Red Trail: Something for the more adventurous. Bring a lunch and enjoy an all-day trip. Park at the Panhandle Connector lot to access this 7.75-mile, moderate-to-difficult adventure. The trailhead marker is underneath the large tree at the corner of the parking lot. Take the trail into the woods and follow it to a clearing in the utility corridor; follow the Red Trail down the hill and back into the forest. At times, the trail parallels a small stream that cascades over rocks, leading to a small pond. Go right for better views of the pond and continue the hike along the beautiful Pinkerton Run valley; filled with a variety of wildflowers in the spring. The trail winds its way back up to a utility corridor and into an open meadow.  Follow the Red Trail to the left to Greer Road. Cross the road and follow the trail to the Gilbert Love Shelter parking lot. The trail crosses the park entrance road and into the Algonquin Shelter parking lot before dropping back into the woods. The Red Trail meets the Blue Trail and together they pass the dek hockey rink and tennis courts before returning to the woods. The Red Trail then crosses the Waterfall Trail/Green Trail. (Follow the Green Trail through the valley and connect back to the Red Trail for a scenic detour.)  Before the Blue Trail breaks away from the Red Trail at the Tomahawk Shelter parking lot, you will travel through a beautiful section of White Pine forest and see some upland bogs off the trail on the left. The Red Trail continues along the valley where it joins the Green Trail for a short distance. The Red Trail then joins with the Yellow Trail before breaking away the final time and crossing the Panhandle Connector Trail. (Cut the hike short by taking the Panhandle Connector uphill back to the parking lot.) The Red Trail drops down into a small valley and then back up the hill before entering the lower Pinkerton Run Valley. Pass a picturesque cascade on Pinkerton Run and then shortly you will find yourself at the first utility corridor. To finish your hike, head up the hill to the right and return to the parking lot.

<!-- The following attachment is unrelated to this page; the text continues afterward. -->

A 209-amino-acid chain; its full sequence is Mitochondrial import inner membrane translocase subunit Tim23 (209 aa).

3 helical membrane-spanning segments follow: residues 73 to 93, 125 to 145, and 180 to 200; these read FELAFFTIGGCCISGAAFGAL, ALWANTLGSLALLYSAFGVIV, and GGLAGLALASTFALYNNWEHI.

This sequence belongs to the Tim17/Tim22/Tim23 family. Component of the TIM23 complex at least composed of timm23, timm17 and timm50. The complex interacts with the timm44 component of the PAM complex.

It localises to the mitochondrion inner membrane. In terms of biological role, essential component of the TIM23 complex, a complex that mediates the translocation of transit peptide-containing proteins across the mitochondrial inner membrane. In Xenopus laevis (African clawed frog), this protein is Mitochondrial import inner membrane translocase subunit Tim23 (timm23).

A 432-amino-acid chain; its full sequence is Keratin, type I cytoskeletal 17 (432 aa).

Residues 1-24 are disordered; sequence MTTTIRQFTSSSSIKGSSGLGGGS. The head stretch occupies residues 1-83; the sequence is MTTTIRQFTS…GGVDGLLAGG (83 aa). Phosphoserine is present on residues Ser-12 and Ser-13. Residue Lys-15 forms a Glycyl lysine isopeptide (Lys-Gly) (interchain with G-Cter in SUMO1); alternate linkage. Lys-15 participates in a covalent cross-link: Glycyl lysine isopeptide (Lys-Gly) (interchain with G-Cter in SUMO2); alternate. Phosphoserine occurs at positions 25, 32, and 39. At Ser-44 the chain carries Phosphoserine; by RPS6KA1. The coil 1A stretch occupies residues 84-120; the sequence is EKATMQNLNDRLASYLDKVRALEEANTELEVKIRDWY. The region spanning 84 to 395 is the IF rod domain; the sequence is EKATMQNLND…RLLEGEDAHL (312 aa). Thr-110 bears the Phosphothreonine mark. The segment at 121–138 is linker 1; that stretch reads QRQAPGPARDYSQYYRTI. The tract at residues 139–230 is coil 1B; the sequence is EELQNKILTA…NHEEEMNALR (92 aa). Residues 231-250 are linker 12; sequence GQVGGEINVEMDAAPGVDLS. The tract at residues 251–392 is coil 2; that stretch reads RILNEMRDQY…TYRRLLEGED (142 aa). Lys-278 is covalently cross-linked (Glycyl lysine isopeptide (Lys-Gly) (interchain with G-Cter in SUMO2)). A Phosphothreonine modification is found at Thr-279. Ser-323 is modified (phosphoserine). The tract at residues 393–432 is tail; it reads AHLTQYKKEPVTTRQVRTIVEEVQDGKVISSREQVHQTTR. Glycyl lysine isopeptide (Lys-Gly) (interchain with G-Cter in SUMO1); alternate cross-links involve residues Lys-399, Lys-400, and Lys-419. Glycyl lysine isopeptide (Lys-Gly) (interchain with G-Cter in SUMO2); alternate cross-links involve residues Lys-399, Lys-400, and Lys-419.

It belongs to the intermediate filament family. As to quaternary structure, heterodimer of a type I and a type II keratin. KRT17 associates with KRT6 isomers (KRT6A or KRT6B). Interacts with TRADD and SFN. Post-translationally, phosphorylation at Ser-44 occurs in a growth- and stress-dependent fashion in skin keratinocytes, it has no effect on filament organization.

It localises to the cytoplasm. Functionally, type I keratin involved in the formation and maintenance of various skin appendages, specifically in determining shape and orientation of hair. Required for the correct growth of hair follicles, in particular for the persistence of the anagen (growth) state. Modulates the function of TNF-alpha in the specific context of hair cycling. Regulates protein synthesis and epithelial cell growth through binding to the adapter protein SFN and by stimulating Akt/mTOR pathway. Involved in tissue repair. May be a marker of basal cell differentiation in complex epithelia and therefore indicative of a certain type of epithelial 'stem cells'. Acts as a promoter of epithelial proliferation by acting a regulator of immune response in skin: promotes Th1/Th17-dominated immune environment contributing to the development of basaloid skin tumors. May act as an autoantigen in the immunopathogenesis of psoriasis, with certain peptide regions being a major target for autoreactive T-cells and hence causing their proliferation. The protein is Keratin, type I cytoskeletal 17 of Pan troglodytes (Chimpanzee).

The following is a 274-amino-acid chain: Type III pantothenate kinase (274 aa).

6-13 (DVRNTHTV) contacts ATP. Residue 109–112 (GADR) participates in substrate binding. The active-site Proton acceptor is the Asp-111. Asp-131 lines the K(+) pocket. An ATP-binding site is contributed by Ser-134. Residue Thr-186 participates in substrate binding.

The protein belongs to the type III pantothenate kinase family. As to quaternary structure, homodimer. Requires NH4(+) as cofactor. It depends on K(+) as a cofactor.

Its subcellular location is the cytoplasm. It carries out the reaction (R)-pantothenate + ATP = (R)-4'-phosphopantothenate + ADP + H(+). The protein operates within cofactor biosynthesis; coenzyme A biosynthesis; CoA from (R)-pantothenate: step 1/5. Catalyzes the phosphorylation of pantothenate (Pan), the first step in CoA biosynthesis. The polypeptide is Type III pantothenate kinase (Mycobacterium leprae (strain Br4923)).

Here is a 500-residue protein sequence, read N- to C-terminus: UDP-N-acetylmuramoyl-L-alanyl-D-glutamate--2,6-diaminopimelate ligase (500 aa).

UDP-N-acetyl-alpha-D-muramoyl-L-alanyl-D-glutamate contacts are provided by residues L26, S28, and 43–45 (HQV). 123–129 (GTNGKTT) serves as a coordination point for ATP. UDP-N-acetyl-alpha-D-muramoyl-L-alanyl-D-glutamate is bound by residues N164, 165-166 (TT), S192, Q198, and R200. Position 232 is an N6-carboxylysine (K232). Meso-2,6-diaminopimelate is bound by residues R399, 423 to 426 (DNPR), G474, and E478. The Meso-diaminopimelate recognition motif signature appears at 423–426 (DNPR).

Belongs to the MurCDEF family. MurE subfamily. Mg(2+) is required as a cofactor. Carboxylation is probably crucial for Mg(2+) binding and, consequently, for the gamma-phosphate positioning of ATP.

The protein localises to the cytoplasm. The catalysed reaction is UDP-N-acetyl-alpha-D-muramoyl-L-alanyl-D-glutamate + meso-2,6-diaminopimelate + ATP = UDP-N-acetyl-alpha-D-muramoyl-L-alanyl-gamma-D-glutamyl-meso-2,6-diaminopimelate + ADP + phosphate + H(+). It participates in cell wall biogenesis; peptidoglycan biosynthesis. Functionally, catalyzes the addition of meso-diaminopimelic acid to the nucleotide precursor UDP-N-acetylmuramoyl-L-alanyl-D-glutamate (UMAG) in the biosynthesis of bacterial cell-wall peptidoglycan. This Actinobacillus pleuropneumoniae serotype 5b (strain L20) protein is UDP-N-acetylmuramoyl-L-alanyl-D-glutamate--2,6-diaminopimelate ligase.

White Oak Park

White Trail: This moderately difficult trail is about 2.5 miles long and travels nearly the entire perimeter of the park’s main section. Start at the Wedding Gardens parking lot. To access the trail, cross the field to the wood line. The trailhead is located on the right side of the field about halfway between the parking lot and the restrooms; look for a White Trail blaze. Follow the trail through the woods and shortly you will cross a rocky creek. Proceed sharply uphill for a short section. The trail meanders through forested areas with eye catching valley views on the left. About halfway through your journey, the White Trail wraps around the furthest shelter in the park, Redwood Shelter. The trail hangs on the edge of the park’s steep hillsides and offers views deep into the valley. Once you are nearing the end of the loop, the White Trail will split. Stay right following the parking lot trail marker to climb out of the valley and past the Off-Leash Dog Park where you can walk down the park’s entrance road back to the Wedding Gardens parking lot. Left will lead you out to McClintock Road. You can cross at the intersection with Muse Lane and follow the trail (currently unblazed) to access the Park Office parking lot which can be an alternate starting point.

 

Parks for People. People for Parks.

The Allegheny County Parks Foundation partners with Allegheny County to improve, conserve and restore all 9 Allegheny County Parks.

 Boyce Park | Deer Lakes Park | Harrison Hills Park | Hartwood Acres Park

North Park | Round Hill Park | Settlers Cabin Park | South Park | White Oak Park

Allegheny County Parks Foundation       acparksfoundation.org            724.327.7627